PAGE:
If you’ve had a shiny new set of tools for Christmas, or some new furniture or some plant pots, then spare a thought for whatever it is they are replacing. With landfill sites becoming ever fuller, it is becoming more and more expensive – in every respect – to simply throw things away.

So why not find a new purpose for your old things? Recycling and reusing is a very important part of sustainability and you may well surprise yourself with your own inventiveness. Take some time to think about the little things you’ve been meaning to buy for your garden or home, then have a look at your leftovers to see if any of them might do the trick.

Repurposing old furniture

An old chest of drawers or dresser is a great place to start. The market for second-hand furniture, particularly old wooden furniture, is not very lucrative, but there are lots of ways to recycle a chest of drawers. Remove the top surface and the top drawers, and take off the drawer supports at the front. After a coat of paint, you’ll have a lovely wide outdoor seat with a high back and arms.

If you have an old piece of fence panelling, you can also turn the struts and fence posts into a bench. Separate the timber and remove any stray nails, then create a box frame with the thicker posts. Then use the fence slats to make the top of the seat – saw them to size, sand and varnish and you’ll have a great place to sit in the garden.

Old doors make a great table top, or if you’re looking for something smaller then try to use the top of an old desk.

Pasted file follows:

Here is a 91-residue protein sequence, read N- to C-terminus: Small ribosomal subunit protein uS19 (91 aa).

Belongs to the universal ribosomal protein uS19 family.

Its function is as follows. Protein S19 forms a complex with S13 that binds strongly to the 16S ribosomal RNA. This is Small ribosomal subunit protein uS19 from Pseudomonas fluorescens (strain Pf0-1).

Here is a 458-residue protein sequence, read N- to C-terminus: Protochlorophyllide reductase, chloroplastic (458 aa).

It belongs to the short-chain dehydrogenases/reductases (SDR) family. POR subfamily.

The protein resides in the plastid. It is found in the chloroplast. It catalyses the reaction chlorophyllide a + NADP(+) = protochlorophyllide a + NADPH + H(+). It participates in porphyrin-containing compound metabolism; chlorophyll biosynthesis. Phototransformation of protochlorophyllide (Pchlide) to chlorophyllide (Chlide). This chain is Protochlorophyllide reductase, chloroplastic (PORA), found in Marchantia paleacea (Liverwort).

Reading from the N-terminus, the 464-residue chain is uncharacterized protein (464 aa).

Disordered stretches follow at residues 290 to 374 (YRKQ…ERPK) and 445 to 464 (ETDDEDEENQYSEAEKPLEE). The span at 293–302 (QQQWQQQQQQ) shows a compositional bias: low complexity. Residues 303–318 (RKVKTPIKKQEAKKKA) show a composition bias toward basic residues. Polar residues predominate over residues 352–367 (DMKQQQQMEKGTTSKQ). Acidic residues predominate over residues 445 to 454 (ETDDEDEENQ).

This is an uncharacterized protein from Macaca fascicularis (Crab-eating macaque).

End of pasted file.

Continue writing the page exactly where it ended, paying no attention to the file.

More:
How about building a new garden fence? Old wooden pallets are ideal for this – just pop down to your local builders’ yard to see if they have any going spare. A little bit of sanding and nail work will produce some excellent overlapping fence panels.

Finding a use for your old tools

If your garden tools have been left outside in the rain once too often, or the handle just can’t be repaired, there’s no need to throw them away – you can find plenty of new purposes for them.

A rake head makes an excellent set of hooks. Fix it to the side of your garden shed and you can use it for keys or overalls, or anything else you want to hang. If you get rid of the rust and give it a good shine, then it could work for displaying necklaces or other jewellery.

If you have several old tools with long handles, you can fix them into a pyramid and use it to train climbing plants like clematis or honeysuckle.

Old wrenches can be bent into stronger hooks, square cheese graters make excellent holders for your kitchen utensils and old clamps are ideal as bookends.

If your garden gate is looking a little tired, replace the panelling with some old tools. Saw the tool handles to fit inside the gate frame then fix them into the frame of the gate.

Using your unneeded food

Composting is an ideal way of getting rid of your old food, while finding a new use for it. If you don’t have a compost bin, now is an ideal time to get one, and you can start turning your leftovers into plant food.

There are some items of food you can even replant in your greenhouse. Plant your old garlic cloves and cut off the green stalk so that it puts its energy into growing roots. Green onions can thrive in the right environment – put the white ends in warm water and in a week or so you’ll see them grow.

Sustainability isn’t a chore

In fact, being sustainable can be great fun. Not only will you find new life in things that seemed as though they could only go on the scrap heap, but you’ll end up with some great talking points for visitors.

When we spend so much time in our gardens trying to make the perfect environment for our home, it’s very important that we don’t ignore the rest of the natural environment as well. If you grow your own food, or use a rainwater butt to keep your garden green, you’re halfway there already. Remember to reduce, reuse and recycle and you’ll be making a good contribution.

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